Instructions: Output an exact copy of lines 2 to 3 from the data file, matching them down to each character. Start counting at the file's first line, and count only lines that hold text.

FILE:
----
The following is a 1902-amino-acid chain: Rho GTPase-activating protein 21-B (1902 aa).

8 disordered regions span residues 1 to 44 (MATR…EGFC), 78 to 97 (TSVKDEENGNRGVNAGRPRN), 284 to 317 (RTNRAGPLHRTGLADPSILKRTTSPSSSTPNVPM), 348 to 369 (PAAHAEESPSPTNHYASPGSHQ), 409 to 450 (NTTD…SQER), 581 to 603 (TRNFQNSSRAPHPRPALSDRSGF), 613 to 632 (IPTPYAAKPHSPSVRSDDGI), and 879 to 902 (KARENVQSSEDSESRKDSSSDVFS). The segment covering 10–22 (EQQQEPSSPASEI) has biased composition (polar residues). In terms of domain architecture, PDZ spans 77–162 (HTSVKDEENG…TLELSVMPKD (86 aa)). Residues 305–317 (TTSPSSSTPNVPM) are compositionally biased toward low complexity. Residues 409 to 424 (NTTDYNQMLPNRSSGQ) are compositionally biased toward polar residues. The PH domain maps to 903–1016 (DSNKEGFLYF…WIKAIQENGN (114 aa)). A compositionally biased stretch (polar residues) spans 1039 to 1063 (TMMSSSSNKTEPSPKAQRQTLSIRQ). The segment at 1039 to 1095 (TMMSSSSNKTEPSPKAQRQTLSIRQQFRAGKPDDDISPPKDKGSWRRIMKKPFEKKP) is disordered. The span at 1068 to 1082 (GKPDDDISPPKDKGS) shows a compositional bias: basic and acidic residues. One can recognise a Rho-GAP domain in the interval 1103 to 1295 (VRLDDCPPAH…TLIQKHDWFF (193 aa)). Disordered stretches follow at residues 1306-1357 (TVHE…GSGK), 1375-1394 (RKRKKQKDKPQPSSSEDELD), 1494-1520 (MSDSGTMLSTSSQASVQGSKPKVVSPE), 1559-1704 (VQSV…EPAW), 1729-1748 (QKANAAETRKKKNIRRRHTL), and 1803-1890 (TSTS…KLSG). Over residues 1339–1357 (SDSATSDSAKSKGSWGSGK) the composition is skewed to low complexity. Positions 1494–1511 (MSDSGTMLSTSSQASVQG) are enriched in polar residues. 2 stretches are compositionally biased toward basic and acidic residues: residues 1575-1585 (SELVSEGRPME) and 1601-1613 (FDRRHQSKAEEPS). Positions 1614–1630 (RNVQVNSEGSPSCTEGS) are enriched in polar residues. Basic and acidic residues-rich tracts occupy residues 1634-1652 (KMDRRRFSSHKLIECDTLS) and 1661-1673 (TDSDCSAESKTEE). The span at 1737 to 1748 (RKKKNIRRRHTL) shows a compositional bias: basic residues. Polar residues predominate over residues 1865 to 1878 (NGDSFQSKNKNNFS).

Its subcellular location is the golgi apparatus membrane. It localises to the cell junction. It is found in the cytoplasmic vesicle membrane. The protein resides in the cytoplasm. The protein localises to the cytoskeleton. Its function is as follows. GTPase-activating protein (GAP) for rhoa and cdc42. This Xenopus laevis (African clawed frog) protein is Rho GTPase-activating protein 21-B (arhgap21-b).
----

8 disordered regions span residues 1 to 44 (MATR…EGFC), 78 to 97 (TSVKDEENGNRGVNAGRPRN), 284 to 317 (RTNRAGPLHRTGLADPSILKRTTSPSSSTPNVPM), 348 to 369 (PAAHAEESPSPTNHYASPGSHQ), 409 to 450 (NTTD…SQER), 581 to 603 (TRNFQNSSRAPHPRPALSDRSGF), 613 to 632 (IPTPYAAKPHSPSVRSDDGI), and 879 to 902 (KARENVQSSEDSESRKDSSSDVFS). The segment covering 10–22 (EQQQEPSSPASEI) has biased composition (polar residues). In terms of domain architecture, PDZ spans 77–162 (HTSVKDEENG…TLELSVMPKD (86 aa)). Residues 305–317 (TTSPSSSTPNVPM) are compositionally biased toward low complexity. Residues 409 to 424 (NTTDYNQMLPNRSSGQ) are compositionally biased toward polar residues. The PH domain maps to 903–1016 (DSNKEGFLYF…WIKAIQENGN (114 aa)). A compositionally biased stretch (polar residues) spans 1039 to 1063 (TMMSSSSNKTEPSPKAQRQTLSIRQ). The segment at 1039 to 1095 (TMMSSSSNKTEPSPKAQRQTLSIRQQFRAGKPDDDISPPKDKGSWRRIMKKPFEKKP) is disordered. The span at 1068 to 1082 (GKPDDDISPPKDKGS) shows a compositional bias: basic and acidic residues. One can recognise a Rho-GAP domain in the interval 1103 to 1295 (VRLDDCPPAH…TLIQKHDWFF (193 aa)). Disordered stretches follow at residues 1306-1357 (TVHE…GSGK), 1375-1394 (RKRKKQKDKPQPSSSEDELD), 1494-1520 (MSDSGTMLSTSSQASVQGSKPKVVSPE), 1559-1704 (VQSV…EPAW), 1729-1748 (QKANAAETRKKKNIRRRHTL), and 1803-1890 (TSTS…KLSG). Over residues 1339–1357 (SDSATSDSAKSKGSWGSGK) the composition is skewed to low complexity. Positions 1494–1511 (MSDSGTMLSTSSQASVQG) are enriched in polar residues. 2 stretches are compositionally biased toward basic and acidic residues: residues 1575-1585 (SELVSEGRPME) and 1601-1613 (FDRRHQSKAEEPS). Positions 1614–1630 (RNVQVNSEGSPSCTEGS) are enriched in polar residues. Basic and acidic residues-rich tracts occupy residues 1634-1652 (KMDRRRFSSHKLIECDTLS) and 1661-1673 (TDSDCSAESKTEE). The span at 1737 to 1748 (RKKKNIRRRHTL) shows a compositional bias: basic residues. Polar residues predominate over residues 1865 to 1878 (NGDSFQSKNKNNFS).

Its subcellular location is the golgi apparatus membrane. It localises to the cell junction. It is found in the cytoplasmic vesicle membrane. The protein resides in the cytoplasm. The protein localises to the cytoskeleton. Its function is as follows. GTPase-activating protein (GAP) for rhoa and cdc42. This Xenopus laevis (African clawed frog) protein is Rho GTPase-activating protein 21-B (arhgap21-b).